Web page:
The process of ecological speciation has not been considered in great detail. We can gain a new perspective on this process by viewing new species as successful invaders, and by using invasive species as a model system for understanding the early stages of speciation. I propose that ecological species may be polyphyletic, and undergo genetic differentiation early in their histories. I also note that there are formidable genetic obstacles to ecological speciation. The rate of speciation is dependent on geographical and ecological variables, as are rates of invasions by exotic species. Ecological opportunity is the key for speciation and invasion; and it is most often found on young islands. In general there are no traits that presage which exotic species will be the best invaders of natural areas. Thus it would be difficult to predict which traits foster ecological speciation. Herbaceous plants are more invasive and have higher rates of diversification than woody plants.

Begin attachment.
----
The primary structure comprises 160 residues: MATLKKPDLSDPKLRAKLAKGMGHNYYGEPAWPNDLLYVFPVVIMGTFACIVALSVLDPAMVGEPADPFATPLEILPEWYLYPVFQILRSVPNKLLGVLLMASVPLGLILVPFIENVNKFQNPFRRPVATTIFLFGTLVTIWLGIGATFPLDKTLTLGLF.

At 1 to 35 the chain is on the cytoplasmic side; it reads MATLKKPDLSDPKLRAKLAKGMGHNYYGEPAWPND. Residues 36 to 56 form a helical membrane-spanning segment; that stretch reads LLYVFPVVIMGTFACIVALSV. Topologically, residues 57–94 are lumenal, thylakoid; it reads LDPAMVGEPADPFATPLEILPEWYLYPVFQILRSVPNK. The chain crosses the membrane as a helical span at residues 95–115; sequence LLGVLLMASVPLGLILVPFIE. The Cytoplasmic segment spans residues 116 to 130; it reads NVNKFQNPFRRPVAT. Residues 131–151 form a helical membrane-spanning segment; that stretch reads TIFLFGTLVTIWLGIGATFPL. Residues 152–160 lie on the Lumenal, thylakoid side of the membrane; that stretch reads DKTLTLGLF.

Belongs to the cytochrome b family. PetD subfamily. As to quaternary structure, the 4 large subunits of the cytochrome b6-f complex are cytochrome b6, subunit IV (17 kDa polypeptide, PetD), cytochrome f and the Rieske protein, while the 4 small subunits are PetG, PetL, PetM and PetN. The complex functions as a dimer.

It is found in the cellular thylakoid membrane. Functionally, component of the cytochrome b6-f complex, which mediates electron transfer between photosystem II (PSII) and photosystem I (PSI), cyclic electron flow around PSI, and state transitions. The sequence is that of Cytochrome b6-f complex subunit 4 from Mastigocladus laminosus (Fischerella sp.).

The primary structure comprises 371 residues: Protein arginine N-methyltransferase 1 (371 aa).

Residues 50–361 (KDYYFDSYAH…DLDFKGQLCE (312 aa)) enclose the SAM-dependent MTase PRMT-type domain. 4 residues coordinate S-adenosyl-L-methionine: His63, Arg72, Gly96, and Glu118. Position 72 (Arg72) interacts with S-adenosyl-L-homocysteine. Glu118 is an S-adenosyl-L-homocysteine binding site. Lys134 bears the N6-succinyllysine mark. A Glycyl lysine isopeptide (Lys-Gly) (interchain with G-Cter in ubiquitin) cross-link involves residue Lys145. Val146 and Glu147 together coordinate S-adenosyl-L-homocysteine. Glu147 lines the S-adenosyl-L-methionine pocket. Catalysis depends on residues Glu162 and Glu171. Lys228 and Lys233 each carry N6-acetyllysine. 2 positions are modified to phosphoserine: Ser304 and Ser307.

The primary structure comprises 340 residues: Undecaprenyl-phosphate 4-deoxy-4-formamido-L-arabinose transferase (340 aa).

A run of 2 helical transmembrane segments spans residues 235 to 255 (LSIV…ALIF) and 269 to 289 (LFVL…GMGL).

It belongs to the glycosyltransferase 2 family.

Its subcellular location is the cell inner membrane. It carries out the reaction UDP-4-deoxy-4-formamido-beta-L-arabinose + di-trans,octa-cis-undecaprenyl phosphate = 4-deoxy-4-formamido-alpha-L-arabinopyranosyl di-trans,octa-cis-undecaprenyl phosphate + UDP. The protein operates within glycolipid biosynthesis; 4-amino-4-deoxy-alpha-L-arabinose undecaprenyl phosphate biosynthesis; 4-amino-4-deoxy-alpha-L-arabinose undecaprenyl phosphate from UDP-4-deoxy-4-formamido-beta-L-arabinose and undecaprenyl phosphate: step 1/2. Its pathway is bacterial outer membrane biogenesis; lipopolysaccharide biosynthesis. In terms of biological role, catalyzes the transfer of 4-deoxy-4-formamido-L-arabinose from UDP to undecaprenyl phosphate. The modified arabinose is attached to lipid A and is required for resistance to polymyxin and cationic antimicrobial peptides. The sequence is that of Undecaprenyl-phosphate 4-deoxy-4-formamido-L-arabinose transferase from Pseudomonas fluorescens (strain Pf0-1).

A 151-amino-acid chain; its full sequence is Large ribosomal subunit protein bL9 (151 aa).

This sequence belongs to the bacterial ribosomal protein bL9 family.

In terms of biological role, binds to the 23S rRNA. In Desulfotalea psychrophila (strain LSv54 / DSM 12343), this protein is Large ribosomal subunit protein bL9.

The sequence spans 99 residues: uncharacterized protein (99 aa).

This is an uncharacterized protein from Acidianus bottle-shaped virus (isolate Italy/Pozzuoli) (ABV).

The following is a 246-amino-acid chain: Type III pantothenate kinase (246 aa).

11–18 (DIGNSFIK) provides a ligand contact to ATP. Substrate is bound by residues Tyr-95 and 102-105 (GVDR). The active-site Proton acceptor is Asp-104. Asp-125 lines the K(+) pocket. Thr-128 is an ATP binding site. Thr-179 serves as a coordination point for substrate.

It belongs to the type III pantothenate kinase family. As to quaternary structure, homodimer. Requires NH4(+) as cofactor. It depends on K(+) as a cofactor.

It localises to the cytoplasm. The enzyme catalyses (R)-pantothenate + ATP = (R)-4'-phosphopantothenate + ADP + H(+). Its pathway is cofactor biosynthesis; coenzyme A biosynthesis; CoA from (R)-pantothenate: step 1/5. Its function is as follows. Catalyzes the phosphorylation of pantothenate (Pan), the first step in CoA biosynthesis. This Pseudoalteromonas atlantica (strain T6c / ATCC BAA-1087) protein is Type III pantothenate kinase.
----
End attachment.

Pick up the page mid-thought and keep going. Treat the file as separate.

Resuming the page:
You have requested a machine translation of selected content from our databases. This functionality is provided solely for your convenience and is in no way intended to replace human translation. Neither BioOne nor the owners and publishers of the content make, and they explicitly disclaim, any express or implied representations or warranties of any kind, including, without limitation, representations and warranties as to the functionality of the translation feature or the accuracy or completeness of the translations.
Translations are not retained in our system. Your use of this feature and the translations is subject to all use restrictions contained in the Terms and Conditions of Use of the BioOne website.